Magic & Superstition in The Adventures of Huckleberry Finn

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      Introduction: The novel, The Adventures of Huckleberry Finn abounds in superstition, right from the beginning. Besides being amusing, a mention of these superstitious beliefs also provides the breadth to associate the story with the times. In his "Preface" to The Adventures of Tom Sawyer, Twain wrote, "The odd superstitions touched upon were all prevalent among children and slaves in the West at the period of this story - that is to say, thirty or forty years ago".

      Huck and Jim are the only two characters in the novel who are not able to relate to the society that they live in. They are very different from all the other characters in the novel, not only in their social standing, but also in their compassion and perception of humanity. Numerous episodes in the novel bring us face to face with the level-headedness and sagacity of both these characters. Nevertheless, as soon as they encounter trouble, superstitious beliefs prevail and they seem to lose this rationality. As Daniel Hoffman, in his book, Form and Fable in American Fiction, writes, "Twain's usual assumption is that white persons of any status higher than trash like Pap have little knowledge of, and no belief in, superstition". This, probably, explains why, of all the characters in the novel, superstition is mainly believed and practiced by Huck and Jim.


      (a) Killing of the spider: In chapter 1, when everyone in Widow Douglas' house goes to bed, Huck hears some sounds that forewarn him of a bad omen. In his edginess, he happens to flip off a spider into the candle flame. Before he can do anything to retrieve it, it gets "all shriveled up". Considering it to be a definite sign of ill-luck, he gets all the more jittery and apprehensive of forthcoming events. "I didn't need anybody to tell me that that was an awful bad sign and would fetch me some bad luck...". He tries all tricks to ward it off. "I got up and turned around in my tracks three times and crossed my breast every time, and then I tied up a little lock of my hair with a thread to keep witches away But I hadn't no confidence".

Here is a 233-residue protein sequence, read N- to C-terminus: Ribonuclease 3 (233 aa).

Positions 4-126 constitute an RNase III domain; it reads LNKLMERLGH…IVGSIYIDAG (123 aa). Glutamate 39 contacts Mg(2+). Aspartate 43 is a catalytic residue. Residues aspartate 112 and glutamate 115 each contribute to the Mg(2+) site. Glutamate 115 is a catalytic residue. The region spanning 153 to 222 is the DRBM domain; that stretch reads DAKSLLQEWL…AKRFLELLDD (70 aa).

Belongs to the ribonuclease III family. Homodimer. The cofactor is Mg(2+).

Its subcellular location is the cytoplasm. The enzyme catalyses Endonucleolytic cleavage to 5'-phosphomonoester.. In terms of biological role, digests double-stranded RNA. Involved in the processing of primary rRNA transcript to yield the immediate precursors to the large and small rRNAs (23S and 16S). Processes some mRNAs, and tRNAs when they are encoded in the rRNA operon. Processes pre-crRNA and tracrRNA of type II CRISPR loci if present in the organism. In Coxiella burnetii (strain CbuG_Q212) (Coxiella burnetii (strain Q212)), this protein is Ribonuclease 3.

(b) Incident of the Spilt Salt: Ancient Greeks had the belief that salt was a sacred thing. Due to its preservative qualities, it was believed to be a storehouse of life itself. They also regarded it as a symbol of friendship. Due to such reverence accorded to the item, if any was spilled, it was supposed to be a precursor for the end of a friendship. There were also beliefs that evil spirits had their home on the left-hand side of one's body and, therefore, the custom of spilling salt over that side was believed to result at the end of these evil spirits.

      In chapter 4, during his breakfast, Huck accidentally spills some salt Believing the above-mentioned superstitious belief, he tries to throw it over his shoulder to "keep off the bad luck" but Miss Watson intercepts the act and doesn't let him execute it. She chides him for the mess you are always making". Widow Douglas is more tolerant towards the boy and makes her sister mellow down.

      Huck later admits that he is not satisfied with what the widow had done for him and says "The widow put in a good word for me, but that wasn't going to keep off the bad luck, I knew that well enough. I started, after breakfast, feeling worried and shaky, and wondering where it was going to fall on me, and what it was going to be". He s extremely nervous about ill-luck befalling him. This shows his insecurity and how much he fears his fate in his current life with "civilization".

      And, sure enough, Huck soon has reason to believe the truth of evil. In chapter 4, when Huck perceives Pap's footprints on the snow, he is petrified at the prospect of having his father back. Immediately, he runs to Jim and asks him to foretell whether Pap is back or is it a figment of Huck's imagination. Jim gets a fist-sized hairball and starts the procedure of determining facts through the power of magic. Jim believes that the hair-ball, which has been retrieved from the stomach of an ox, has magical powers to foretell one's fortune.